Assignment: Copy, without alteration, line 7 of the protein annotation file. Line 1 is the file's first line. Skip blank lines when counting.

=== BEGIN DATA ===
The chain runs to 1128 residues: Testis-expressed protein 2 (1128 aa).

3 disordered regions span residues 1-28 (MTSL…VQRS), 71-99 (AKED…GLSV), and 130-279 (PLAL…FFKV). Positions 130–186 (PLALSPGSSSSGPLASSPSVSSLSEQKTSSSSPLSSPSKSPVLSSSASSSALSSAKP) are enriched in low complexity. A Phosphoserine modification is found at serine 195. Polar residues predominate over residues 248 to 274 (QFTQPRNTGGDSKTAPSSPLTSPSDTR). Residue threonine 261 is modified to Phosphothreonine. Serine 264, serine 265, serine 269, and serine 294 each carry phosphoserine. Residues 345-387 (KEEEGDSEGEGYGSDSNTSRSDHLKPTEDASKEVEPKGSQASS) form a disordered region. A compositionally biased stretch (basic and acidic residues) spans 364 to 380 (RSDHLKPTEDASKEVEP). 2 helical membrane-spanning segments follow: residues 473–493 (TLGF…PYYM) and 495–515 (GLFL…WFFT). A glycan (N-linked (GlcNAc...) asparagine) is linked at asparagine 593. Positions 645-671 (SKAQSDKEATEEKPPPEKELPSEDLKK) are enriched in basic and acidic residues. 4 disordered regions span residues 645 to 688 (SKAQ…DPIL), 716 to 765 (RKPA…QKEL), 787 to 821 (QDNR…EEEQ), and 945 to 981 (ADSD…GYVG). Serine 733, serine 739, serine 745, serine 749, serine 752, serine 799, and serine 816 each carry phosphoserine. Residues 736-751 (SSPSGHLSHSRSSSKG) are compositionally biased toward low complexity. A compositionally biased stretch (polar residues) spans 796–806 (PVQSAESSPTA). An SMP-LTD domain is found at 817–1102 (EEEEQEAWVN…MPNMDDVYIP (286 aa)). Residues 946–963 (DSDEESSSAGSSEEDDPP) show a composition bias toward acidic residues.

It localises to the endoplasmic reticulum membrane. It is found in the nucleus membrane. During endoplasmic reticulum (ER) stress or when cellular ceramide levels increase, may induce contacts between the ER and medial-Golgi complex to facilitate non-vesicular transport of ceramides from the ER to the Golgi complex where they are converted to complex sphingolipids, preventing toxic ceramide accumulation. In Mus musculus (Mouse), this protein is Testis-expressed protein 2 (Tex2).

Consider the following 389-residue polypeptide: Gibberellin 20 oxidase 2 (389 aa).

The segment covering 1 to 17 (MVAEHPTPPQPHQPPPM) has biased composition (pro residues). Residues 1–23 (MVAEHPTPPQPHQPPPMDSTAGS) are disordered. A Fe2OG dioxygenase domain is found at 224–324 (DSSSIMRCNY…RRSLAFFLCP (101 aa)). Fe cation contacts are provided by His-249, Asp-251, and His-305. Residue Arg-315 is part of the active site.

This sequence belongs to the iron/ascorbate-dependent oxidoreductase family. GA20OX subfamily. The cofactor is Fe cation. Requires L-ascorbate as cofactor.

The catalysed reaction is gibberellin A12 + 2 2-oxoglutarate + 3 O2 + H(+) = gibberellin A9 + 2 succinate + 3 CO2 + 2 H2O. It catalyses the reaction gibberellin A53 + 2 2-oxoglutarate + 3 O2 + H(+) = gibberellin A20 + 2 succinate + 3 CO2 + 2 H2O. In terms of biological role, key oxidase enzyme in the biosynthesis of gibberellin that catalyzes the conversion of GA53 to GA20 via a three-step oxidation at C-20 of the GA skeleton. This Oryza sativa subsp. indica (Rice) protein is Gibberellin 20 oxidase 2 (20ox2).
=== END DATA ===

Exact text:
The catalysed reaction is gibberellin A12 + 2 2-oxoglutarate + 3 O2 + H(+) = gibberellin A9 + 2 succinate + 3 CO2 + 2 H2O. It catalyses the reaction gibberellin A53 + 2 2-oxoglutarate + 3 O2 + H(+) = gibberellin A20 + 2 succinate + 3 CO2 + 2 H2O. In terms of biological role, key oxidase enzyme in the biosynthesis of gibberellin that catalyzes the conversion of GA53 to GA20 via a three-step oxidation at C-20 of the GA skeleton. This Oryza sativa subsp. indica (Rice) protein is Gibberellin 20 oxidase 2 (20ox2).